When we think of the Constitution what comes to mind? For most people, it is the Bill of Rights. The drafters of the Constitution were torn about whether specific “Rights” should be included. Many delegates believed that because the Constitution only granted limited powers, all other rights were obviously reserved to the people; therefore there was no need to include in the constitution a specific list of which “Rights” were protected. But in 1791, there were 10 Amendments added to the Constitution. These amendments did list specific rights and are what we now call the Bill of Rights.
The Minnesota Constitution has not been replaced during its nearly 150 year history. Over the decades, many other states re-wrote their constitutions, but Minnesota did not, so Minnesota now has one of the oldest state constitutions.
In 1971, the Minnesota state legislature established a constitutional study commission to review the Constitution. The members of the commission decided to restructure the Constitution’s Articles and Sections; they also made recommendations on ways to modernize the language.
In 1973, both Houses of the State Legislature passed an amendment that incorporated the recommendations of the commission. Then Governor Wendell Anderson supported the amendment, and it went for a vote before the people on November 5, 1974. The Amendment was passed and the changes were adopted to all further copies of the Constitution.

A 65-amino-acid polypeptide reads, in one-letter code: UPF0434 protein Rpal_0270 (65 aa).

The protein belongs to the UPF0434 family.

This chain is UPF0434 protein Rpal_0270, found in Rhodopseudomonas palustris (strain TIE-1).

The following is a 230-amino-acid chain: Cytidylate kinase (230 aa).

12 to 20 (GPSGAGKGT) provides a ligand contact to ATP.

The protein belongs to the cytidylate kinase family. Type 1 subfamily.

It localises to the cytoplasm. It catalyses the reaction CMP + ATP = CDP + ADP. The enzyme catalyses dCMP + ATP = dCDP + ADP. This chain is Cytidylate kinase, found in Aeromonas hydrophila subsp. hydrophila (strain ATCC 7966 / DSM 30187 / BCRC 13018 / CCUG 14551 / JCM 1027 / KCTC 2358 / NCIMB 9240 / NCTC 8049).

There are many United States Supreme Court cases for which the decision rests on the U.S. Constitution. Many consider these cases instrumental in the development of the United States.
The following are some examples of important Supreme Court decisions:
Marbury vs. Madison- Established the doctrine of Judicial Review.
Plessy vs. Ferguson- Affirmed the concept of “separate but equal”.
Brown vs. The Board of Education- Held that the concept of “separate but equal” is unconstitutional.
There has been much less research and analysis done by scholars on court cases related to state constitutions as opposed to the federal constitution. Minnesota is no exception; the following examples illustrate a variety of cases that have been heard before the Appellate Courts.
State of Minnesota v. Kurtis Dean Machholz- This case looks at the First Amendment.
Court of Appeals Decision
Supreme Court Decision
Unity Church of St. Paul, et al. v. State of Minnesota- Constitutionality of Minnesota Citizens’ Personal Protection Act of 2003- the predecessor to “Conceal & Carry”.
Court of Appeals Decision
Kahn v. Griffin- Examines the “right to vote” based on redistricting in Minneapolis.
Supreme Court Decision
State of Minnesota v. Mustafaa Naji Fort- Looks at the Constitutionality of police searches at traffic stops.
Court of Appeals Decision
Supreme Court Decision
Two Governments? Two Constitutions?
The government structure of the United States of America is based on the idea of federalism: two separate, but interconnected, structures governing the citizens. In the United States this means that citizens have a federal government and a federal constitution. In addition each state has a separate state constitution and state government.